The tiny clothespin, a humble crafting staple that rose to cocktail accessory stardom, has lost its tenuous clamp on the garnish A-list after a decadelong career.
Fame found the tiny clothespin late in life, after a long string of dead-end jobs. In a 2019 interview, the tiny clothespin described its early career as “stagnant and transient, often degenerate,” and recounted appearances in Jo-Ann Fabrics, Michael’s and sometimes Target. “It was always the same thing. A homemaker, decorating for a family-to-be, waltzes into my aisle, looking for something quirky, something adorable ... and invariably I’d wind up going home with them. We’d have fun hanging photo prints on decorative twine, and pinning cute notes to a kid’s sack lunch, but that kind of thing never lasts—I’d always end up in the junk drawer.”
It was in the late aughts that the tiny clothespin overheard an IKEA cashier in Brooklyn mention a “loaded bloody Mary” she’d had the weekend prior: The classic brunch cocktail was garnished with two hamburger sliders, a jumbo prawn, 14 olives, a slab of honey ham, six Tater Tots and a large soft pretzel, all speared through with a hunting arrow and perched on the lip of a pint glass. The maximalist display inspired the tiny clothespin to capitalize on what had often been considered its greatest weakness: the low tensile–strength spring holding its two halves together.
“When the zeitgeist goes too extreme, you know it will overcorrect,” said the tiny clothespin in a 2018 interview with TIME. “I knew that correction would be toward minimalism.”
Soon, the tiny clothespin began marketing itself toward creative cocktail designers looking to class up while paring down. “The idea was so sexy,” said Zelda Wingarten, former head mixologist at craft cocktail bar Pin Up Babe in Atlanta. “The tiny clothespin was like the ant of garnishing tools: so small and elegant, but mighty enough to hold a basil leaf to a highball glass rim so precisely. Amazing.”
By 2017, the tiny clothespin was showing up everywhere, Austin to Asheville, Singapore to Rome. Packs of 50, 100 and sometimes 1,000 tiny clothespins enjoyed top-shelf storage at fine drinking establishments. The tiny clothespin was suddenly the “it” cocktail accessory, the poster child for a progressive garnish method dubbed “aroma posturing,” wherein fragrant citrus peels and herbs were lightly fastened to a cocktail glass exactly at nostril level.
As the tiny clothespin grew in popularity, so too did the variety on offer. Plain hardwood gave way to a rainbow of fine metals—brass, silver, even platinum—employed in five-star establishments in Saudi Arabia and Tokyo. The zeitgeist had found the tiny clothespin.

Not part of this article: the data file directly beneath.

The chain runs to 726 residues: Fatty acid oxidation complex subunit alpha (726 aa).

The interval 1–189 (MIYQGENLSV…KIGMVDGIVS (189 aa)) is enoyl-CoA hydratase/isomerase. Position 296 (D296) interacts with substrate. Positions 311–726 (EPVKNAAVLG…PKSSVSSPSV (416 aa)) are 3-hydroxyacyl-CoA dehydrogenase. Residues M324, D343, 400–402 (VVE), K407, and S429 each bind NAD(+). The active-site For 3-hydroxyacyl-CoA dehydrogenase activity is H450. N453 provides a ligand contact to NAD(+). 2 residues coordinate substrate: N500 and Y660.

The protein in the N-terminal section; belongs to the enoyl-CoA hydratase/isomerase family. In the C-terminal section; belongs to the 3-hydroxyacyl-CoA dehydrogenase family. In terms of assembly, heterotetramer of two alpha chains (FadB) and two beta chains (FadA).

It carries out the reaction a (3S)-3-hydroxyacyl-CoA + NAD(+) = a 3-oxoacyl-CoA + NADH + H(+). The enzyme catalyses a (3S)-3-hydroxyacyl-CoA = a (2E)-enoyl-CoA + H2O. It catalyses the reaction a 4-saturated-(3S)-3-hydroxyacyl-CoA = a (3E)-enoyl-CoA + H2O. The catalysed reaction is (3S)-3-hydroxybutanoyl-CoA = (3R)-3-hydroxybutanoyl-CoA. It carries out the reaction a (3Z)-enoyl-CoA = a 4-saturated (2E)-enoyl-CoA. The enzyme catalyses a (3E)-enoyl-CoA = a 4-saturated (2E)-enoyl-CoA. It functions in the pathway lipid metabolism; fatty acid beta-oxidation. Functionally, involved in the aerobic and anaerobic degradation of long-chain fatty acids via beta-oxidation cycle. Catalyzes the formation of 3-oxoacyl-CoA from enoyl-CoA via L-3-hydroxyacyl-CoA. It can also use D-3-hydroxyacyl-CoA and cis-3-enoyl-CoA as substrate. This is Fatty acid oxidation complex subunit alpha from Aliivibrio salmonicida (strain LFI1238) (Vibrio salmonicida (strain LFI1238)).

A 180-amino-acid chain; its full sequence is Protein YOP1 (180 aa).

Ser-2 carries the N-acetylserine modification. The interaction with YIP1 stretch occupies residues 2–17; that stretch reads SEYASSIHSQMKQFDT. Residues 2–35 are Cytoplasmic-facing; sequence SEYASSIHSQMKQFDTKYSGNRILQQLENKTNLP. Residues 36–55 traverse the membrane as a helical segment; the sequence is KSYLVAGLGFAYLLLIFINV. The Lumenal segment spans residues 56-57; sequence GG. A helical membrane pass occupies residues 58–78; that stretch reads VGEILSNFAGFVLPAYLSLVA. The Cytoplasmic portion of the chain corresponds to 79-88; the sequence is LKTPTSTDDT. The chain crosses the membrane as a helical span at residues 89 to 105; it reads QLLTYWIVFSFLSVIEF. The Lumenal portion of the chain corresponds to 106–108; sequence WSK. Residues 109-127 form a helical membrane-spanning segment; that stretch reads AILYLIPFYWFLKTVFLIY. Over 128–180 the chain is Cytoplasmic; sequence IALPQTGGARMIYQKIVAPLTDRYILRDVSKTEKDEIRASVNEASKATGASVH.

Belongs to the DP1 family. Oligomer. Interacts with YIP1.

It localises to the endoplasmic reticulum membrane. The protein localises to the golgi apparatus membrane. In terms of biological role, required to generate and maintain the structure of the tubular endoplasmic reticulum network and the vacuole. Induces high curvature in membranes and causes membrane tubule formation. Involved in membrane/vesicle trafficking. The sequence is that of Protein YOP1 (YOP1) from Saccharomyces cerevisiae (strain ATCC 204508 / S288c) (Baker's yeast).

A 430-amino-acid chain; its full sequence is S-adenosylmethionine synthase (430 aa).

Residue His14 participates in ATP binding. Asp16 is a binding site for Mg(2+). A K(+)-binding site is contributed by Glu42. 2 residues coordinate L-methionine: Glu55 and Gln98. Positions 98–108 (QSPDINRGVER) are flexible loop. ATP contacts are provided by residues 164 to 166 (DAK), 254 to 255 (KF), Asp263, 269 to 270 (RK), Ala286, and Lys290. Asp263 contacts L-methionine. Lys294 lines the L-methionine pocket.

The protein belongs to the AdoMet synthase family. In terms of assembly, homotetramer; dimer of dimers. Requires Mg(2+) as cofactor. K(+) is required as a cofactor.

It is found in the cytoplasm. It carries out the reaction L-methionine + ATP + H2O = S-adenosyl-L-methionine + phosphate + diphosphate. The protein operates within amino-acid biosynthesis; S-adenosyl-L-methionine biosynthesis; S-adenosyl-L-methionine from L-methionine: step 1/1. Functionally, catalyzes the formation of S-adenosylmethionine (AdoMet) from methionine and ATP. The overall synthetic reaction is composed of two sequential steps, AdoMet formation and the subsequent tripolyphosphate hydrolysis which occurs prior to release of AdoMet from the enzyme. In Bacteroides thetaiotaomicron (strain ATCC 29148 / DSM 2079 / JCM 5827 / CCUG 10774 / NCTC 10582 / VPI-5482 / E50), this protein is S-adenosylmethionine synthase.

As demand for the diminutive accoutrement grew, unchecked ambition reared its ugly head. The tiny clothespin insisted upon dramatic production increases and hired an undisclosed Silicon Valley firm to develop Tiny Clothespin: The App, whose development reportedly cost upwards of $3 million. (The product was never released.) To maintain market value, corners were cut elsewhere: materials.
“One word: microplastics,” remarked noted climate activist Don Norton. “Tiny clothespins made of plastic—they end up in landfills, then in fish. Don’t get me wrong, I love a cocktail garnish as much as the next guy—you know, like sliders on Bloody Marys—but this is unsustainable.”
As the cheaper plastic iterations began appearing in airport bars, Applebee’s and exurban cocktail parties, public displeasure turned to vitriol and prominent cocktail enthusiasts released statements shaming the tiny clothespin’s increasingly shoddy performance. In late 2019 a slew of viral memes spoofed the environmental impact: In one, an anthropomorphized Earth, having stepped on a tiny plastic clothespin, grabs its throbbing foot and screams, “This is worse than stepping on a LEGO!” By that point, an interest in maximalist garnish had been renewed, cocktails blooming with all means of flora and fruit. The pendulum had definitively swung back.
In the end, the pressure became too great. The tiny clothespin snapped.
Citing exhaustion, the tiny clothespin disappeared from the cocktail scene for a six-month ayahuasca and silent yoga retreat, after which it gingerly returned to public life—and its roots. Now semiretired, the tiny clothespin has reunited with the shelves of craft stores and big-box retailers everywhere, albeit in smaller numbers and more sustainable materials.
The tiny clothespin is survived by Wes Anderson production design, wedding receptions planned pre-pandemic (bastion of nonrefundable décor deposits) and mini binder clips.